Because of their weak neck muscles, newborn babies have difficulty lifting their head - even when their breathing passages are blocked. In this article, learn about common baby suffocation risks and how you can minimize these risks in your home before you welcome a new baby.

Protect Your Newborn Baby From Suffocation Risks In Your Home

Dangerous baby slings have been in the news this month after infant product company Infantino, LLC, recalled over one million baby slings sold in North America over the past seven years. The dangerous baby product recall followed three reports in the last year in which babies younger than four months old suffocated while their mothers carried them in the slings.

Why are newborn babies especially susceptible to suffocation in Washington? Babies who are under six months old do not have fully developed neck muscles and also have heads that are proportionally bigger than the rest of their bodies as compared to adults. If a baby’s face is pressed up against material, it has a much harder time moving away from the danger and saving themselves from suffocation.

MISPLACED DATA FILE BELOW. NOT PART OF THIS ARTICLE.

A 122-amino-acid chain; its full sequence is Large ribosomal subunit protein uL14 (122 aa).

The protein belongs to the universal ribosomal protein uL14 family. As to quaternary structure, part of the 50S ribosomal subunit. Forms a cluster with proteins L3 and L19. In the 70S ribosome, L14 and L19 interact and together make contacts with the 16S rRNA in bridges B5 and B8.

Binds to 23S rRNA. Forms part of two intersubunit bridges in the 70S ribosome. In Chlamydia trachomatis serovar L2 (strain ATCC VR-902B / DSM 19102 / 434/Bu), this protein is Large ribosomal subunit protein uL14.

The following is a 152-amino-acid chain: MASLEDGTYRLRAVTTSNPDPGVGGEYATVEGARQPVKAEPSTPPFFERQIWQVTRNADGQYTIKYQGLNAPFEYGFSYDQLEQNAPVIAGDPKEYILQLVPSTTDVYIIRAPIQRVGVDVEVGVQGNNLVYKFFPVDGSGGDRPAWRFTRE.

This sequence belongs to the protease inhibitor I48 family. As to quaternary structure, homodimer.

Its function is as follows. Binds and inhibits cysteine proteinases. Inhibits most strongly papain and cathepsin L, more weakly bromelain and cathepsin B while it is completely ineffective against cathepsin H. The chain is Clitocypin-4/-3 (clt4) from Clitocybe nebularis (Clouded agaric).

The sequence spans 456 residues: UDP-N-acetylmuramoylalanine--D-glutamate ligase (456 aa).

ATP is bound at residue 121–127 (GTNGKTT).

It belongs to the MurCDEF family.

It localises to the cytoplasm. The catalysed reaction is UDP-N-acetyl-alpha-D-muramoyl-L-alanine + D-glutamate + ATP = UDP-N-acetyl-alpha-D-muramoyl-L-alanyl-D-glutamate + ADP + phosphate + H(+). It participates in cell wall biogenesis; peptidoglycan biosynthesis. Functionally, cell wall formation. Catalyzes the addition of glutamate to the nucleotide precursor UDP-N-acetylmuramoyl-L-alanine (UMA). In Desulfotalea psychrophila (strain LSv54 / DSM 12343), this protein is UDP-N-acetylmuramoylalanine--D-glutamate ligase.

Unfortunately, suffocation is a leading cause of death among young babies, with an estimated 5,000 deaths reported each year in the United States alone. While some of these deaths are caused by SIDS (Sudden Infant Death Syndrome) leading experts believe that the majority of these cases are caused by a dangerous sleeping environment that may include loose blankets and pillows, soft mattresses, mattresses that do not fit the crib, cosleeping, and other avoidable suffocation accidents.

What is the best way to decrease the risk of a suffocation accident involving your infant in Washington State?

•    Don’t cosleep with your baby especially if you are heavy sleeper, if you have taken drugs, if you have imbibed alcohol, or if you have taken a sleep aid.
•    Don’t put soft pillows, large blankets, or stuffed animals in the crib with your sleeping baby.
•    Lay your baby on his or her back to sleep.
•    Make sure your mattress fits properly and that there is no space between the mattress and the crib’s bars.
•    Check the CPSC regularly for updates on recalled baby and infant products that may pose a suffocation risk.